ROBERT SIEGEL, HOST:
A murder case in Montana is attracting international attention to the debate over how far Americans may go when defending their homes. Today, Markus Kaarma pleaded not guilty to charges of murdering a German exchange student. Kaarma shot the 17-year-old after he sneaked into Kaarma's garage.
NPR's Martin Kaste reports.
MARTIN KASTE, BYLINE: Kaarma's lawyer, Paul Ryan, says his client feels bad about the shooting. But he says the prosecutors in Missoula have no business charging him with murder. After all, that German student had been sneaking around Kaarma's garage at night.
PAUL RYAN: He couldn't be seen, it was so dark in there. And there was a noise, metal on metal noise and a fast-moving reaction. Marcus didn't know if he was being charged, if he was going to be shot, if he was going to be attacked. He had no idea what was going on.
KASTE: The German, who is called Diren Dede, may have been engaging in what local teens call garage hopping - they duck into open garages in search of beer or pot. Kaarma's house had been burglarized before, and he and his wife were on edge. But was he justified when he shot into the darkness?
RYAN: Basically, the rules changed. I mean, once he's on his property, Marcus felt that he, his life was in danger and he reacted.
KASTE: Ryan says he'll defend his client with Montana's version of the Castle Doctrine. That's the concept that a man's home is his castle and can be defended as such. Laws vary, but in recent years, the gun rights lobby has pushed states to give the benefit of the doubt to the homeowner. That's what the Montana legislature did in 2009.
MICHELE KEIFFER: All I feel it does is give them a right just to blow somebody away.
KASTE: Michele Keiffer had a son-in-law who was also shot and killed in a Montana garage back in 2012. He was there to have an argument and he ended up being shot by the home's resident. No charges were filed because of the Castle Doctrine. Ever since, Michele Keiffer has been trying to organize a movement to change that law back.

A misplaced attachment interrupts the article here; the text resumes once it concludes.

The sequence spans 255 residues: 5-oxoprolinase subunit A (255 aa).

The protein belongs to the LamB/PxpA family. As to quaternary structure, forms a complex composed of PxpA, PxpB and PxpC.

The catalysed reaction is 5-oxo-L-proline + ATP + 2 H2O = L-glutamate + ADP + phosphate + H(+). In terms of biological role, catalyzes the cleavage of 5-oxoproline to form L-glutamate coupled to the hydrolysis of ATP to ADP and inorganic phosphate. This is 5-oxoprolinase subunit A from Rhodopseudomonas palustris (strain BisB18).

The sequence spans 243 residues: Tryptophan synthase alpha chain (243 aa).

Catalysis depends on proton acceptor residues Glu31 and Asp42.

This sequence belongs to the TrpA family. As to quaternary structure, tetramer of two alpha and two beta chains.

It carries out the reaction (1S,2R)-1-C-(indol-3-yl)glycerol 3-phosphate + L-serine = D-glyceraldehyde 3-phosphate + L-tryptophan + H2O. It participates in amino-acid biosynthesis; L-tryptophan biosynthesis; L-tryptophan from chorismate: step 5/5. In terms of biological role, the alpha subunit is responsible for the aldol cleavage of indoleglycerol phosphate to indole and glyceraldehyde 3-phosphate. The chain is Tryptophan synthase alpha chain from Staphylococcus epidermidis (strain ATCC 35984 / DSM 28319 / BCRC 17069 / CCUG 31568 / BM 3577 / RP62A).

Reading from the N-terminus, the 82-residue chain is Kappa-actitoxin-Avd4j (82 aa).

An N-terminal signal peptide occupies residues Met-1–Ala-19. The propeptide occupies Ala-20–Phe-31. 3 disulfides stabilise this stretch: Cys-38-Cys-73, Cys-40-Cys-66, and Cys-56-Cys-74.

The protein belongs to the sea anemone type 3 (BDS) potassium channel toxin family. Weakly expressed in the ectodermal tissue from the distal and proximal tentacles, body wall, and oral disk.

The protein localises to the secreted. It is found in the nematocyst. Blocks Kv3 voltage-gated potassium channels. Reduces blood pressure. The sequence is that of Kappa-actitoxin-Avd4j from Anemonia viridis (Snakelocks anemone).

KEIFFER: It happened to my son-in-law and my eyes were opened. It's like, wow, you know, like I didn't know this.
STATE REPRESENTATIVE KRAYTON KERNS: Well, obviously, there's going to be moves to repeal it but I think that's a reactionary thing.
KASTE: This is state representative Krayton Kerns. He was the chief sponsor of the 2009 law. He says people are forgetting that the law still requires you to reasonably believe that force is necessary to prevent, quote, "a forcible felony." Based on news accounts, Kerns does not think his law excuses the Diren Dede shooting. And he says repealing the Castle Doctrine would give too much power back to prosecutors to decide what constitutes self-defense.
KERNS: It removes the fundamental right of self-defense or the option of self-defense for the individual, and shifts it to government. And that's just not gonna work.
KASTE: That attitude is widely held in Montana, but in the victim's home country of Germany, the reaction has been very different. Constantin van Lijnden is a law journalist there who's written about the case.
CONSTANTIN VAN LIJNDEN: And there is always this notion of Americans being a bit more trigger-happy, perhaps.
KASTE: He says there are some Germans who'll now think twice about sending their kids to the U.S., but he points out that German law also allows people to defend themselves with force, at home or on the street. He thinks the real difference between the countries is a practical one.
LIJNDEN: Obviously, a lot more people in America own guns than do in Germany. I mean, almost nobody does in Germany. So even in a worst-case scenario you're not very likely to get shot in Germany, just for lack of any guns.
KASTE: He says sneaking onto private property is a bad idea in any country, it's just that in America, the risks are a bit more severe.
Martin Kaste, NPR News.
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